What Is the Penalty for Selling Prescription Drugs?

About Criminal Convictions for Selling Prescription Drugs

When you think of drug dealing, you might think of meetups in public places and unfamiliar street drugs. Oftentimes, though, drug sales are much subtler than this stereotypical picture. Because prescription drugs are obtained legally, some people might not think it is as big of a deal to sell them, but this could not be further from the truth. In California, dealing prescription drugs is called possession for sale, and it is forbidden under California Health and Safety Code 11351. This law makes it illegal for anyone to sell prescription drugs under any circumstance. Selling a single pill of a prescription drug is a crime, even if the prescription is in your name.

“Possession of controlled substances for sale” is a felony with no option for pretrial diversion. Pretrial diversion (PTD) is an alternative to prosecution that is designed to conserve criminal justice resources. Pretrial diversion works to help defendants make major changes in their lives and prevent further involvement with the criminal justice system. While these measures are impactful in the lives of many, they are not an option for those charged with selling prescription drugs.

Instead, if charged with “possession of controlled substances for sale,” you could face up to two-four years in jail as well as a $20,000 fine. If you are arrested in the act of selling prescription drugs, you could be charged with “sale or transportation of a controlled substance.” This is the most serious controlled substance law in the state of California. According to the California Health and Safety Code section 11352, transportation for sale of a controlled substance is a felony publishable by 3, 4, or 5 years in state prison.

Can Felony Drug Charges Be Reduced?

If you are facing felony drug charges, it is important to get a criminal defense lawyer as soon as possible. One of the major factors that can influence the outcome of your case is the way the Fourth Amendment to the U.S. Constitution came into play. The Fourth Amendment prohibits unreasonable searches and seizures and requires a search warrant to be judicially sanctioned and supported by probable cause. If your Fourth Amendment rights were violated in the investigation that led to your arrest, or unlawful conduct by police officers was involved, there is a chance your case could be dismissed. It is important that the police have “reasonable suspicion” before stopping you for a potential investigation, and they must have probable cause to search your person or property.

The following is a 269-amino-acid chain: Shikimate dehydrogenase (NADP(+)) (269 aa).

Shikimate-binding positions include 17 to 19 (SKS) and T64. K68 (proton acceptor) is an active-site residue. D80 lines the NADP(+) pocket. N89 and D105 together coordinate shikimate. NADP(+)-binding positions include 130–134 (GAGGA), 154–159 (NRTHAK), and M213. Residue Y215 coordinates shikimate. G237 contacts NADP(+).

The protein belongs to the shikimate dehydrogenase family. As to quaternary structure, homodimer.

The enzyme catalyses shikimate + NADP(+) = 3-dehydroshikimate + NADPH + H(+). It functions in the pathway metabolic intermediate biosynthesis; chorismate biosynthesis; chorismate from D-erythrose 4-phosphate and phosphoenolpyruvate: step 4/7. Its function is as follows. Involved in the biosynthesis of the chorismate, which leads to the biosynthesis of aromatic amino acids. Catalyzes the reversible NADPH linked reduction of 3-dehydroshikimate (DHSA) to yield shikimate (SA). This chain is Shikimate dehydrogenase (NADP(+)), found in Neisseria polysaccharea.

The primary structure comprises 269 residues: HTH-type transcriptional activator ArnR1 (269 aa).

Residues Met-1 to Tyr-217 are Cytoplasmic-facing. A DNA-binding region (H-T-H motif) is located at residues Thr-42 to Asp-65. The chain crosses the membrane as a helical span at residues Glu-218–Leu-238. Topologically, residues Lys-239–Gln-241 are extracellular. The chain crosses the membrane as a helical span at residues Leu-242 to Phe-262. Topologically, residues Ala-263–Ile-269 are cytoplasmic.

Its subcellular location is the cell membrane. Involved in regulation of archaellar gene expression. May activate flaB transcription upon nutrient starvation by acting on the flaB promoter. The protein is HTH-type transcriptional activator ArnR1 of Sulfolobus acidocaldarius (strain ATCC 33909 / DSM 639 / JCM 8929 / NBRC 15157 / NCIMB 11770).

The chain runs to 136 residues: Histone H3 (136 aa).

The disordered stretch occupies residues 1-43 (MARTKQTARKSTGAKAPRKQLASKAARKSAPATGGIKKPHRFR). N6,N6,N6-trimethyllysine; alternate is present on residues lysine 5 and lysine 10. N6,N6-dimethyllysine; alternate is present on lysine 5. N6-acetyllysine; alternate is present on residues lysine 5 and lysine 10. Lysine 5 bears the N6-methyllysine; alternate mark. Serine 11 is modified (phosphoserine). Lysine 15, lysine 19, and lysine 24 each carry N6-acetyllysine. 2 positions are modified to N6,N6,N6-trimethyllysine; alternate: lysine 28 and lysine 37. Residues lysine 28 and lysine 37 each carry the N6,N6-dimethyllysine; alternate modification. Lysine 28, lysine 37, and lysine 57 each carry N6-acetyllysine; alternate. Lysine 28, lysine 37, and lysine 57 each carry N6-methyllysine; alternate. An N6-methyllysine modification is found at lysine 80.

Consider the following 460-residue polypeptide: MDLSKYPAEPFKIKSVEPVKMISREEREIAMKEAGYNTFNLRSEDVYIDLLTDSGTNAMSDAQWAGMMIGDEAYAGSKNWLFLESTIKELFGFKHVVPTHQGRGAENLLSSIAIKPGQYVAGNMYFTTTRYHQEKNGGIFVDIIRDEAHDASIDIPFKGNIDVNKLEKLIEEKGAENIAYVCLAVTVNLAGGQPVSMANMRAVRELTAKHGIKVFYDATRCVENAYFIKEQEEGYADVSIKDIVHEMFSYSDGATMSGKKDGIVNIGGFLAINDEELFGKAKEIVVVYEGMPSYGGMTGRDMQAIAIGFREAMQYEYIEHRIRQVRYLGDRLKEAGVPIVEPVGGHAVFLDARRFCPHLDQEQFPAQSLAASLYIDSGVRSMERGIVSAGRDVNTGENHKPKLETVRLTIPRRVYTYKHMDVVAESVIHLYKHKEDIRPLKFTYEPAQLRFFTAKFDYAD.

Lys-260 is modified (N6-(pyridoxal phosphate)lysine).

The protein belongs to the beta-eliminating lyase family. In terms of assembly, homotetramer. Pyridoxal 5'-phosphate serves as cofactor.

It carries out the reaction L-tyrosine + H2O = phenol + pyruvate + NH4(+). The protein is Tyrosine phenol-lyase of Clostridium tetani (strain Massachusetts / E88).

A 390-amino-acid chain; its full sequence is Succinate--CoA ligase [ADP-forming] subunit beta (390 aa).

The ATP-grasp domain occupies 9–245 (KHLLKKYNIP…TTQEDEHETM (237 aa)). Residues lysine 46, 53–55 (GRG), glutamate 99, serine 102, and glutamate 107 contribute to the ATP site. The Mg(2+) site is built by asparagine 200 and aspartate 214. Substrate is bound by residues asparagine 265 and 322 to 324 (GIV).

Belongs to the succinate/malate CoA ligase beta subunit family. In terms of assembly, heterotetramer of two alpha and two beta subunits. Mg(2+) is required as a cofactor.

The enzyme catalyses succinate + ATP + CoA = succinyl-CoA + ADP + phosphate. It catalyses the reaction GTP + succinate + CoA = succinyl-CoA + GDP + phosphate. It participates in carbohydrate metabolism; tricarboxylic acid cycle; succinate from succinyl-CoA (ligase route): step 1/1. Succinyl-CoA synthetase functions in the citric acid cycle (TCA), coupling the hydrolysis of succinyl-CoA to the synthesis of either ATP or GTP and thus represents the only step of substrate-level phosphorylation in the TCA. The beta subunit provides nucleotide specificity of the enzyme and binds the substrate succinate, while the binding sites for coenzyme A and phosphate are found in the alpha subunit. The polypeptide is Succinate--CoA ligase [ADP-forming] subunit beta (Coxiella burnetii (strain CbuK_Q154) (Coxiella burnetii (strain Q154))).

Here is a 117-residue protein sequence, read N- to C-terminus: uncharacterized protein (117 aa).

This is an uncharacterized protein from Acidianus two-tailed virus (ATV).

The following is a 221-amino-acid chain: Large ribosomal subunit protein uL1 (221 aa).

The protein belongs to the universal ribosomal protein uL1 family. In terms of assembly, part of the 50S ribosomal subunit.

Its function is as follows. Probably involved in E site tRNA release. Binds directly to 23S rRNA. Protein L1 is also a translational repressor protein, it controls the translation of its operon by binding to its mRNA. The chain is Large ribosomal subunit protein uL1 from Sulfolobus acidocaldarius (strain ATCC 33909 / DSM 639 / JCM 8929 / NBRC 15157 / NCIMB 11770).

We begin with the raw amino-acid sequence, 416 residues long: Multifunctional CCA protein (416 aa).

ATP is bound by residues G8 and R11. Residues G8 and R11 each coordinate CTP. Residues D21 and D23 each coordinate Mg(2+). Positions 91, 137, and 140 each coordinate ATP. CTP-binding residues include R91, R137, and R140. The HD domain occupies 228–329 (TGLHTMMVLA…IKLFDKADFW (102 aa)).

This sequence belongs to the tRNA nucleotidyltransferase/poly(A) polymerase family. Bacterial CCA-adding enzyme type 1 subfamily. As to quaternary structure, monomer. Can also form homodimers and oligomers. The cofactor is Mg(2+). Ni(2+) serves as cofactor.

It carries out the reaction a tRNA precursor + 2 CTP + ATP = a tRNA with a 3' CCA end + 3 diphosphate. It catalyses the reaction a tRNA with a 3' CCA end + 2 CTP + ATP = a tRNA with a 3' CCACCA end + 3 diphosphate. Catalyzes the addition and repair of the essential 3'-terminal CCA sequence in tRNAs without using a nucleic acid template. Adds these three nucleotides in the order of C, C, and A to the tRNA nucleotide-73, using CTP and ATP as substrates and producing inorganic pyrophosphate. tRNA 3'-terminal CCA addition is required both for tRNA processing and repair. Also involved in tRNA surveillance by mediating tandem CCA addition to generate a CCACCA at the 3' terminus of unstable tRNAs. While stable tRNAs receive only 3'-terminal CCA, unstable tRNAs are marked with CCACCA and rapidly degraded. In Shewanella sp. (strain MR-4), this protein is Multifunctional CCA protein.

If your case cannot be dismissed, a lawyer might be able to strike a plea deal. A plea deal, or plea bargain, is an agreement between a defendant and a prosecutor in which the defendant agrees to plead guilty or “no contest” in exchange for the prosecutor dropping the charges, reducing them, or recommending a less severe sentence. In this situation, it is still possible that you would have to serve jail time, but it could be a shorter sentence than what you would have faced if you had not sought experienced legal counsel. Another possibility is being mandated to enter a drug and alcohol counseling program and complete court-ordered community service hours as part of your punishment. Although selling prescription drugs might not seem as serious on the surface, it is a serious crime that can be met with grave legal consequences. Seeking the help of a criminal defense attorney who is knowledgeable on the intricate matters of the law will help produce the most favorable outcome for your case.

If you are facing drug charges or another criminal conviction, call The Law Office of Brian C. Andritch at (559) 484-2112. You can also contact us online for the aggressive legal counsel you need.

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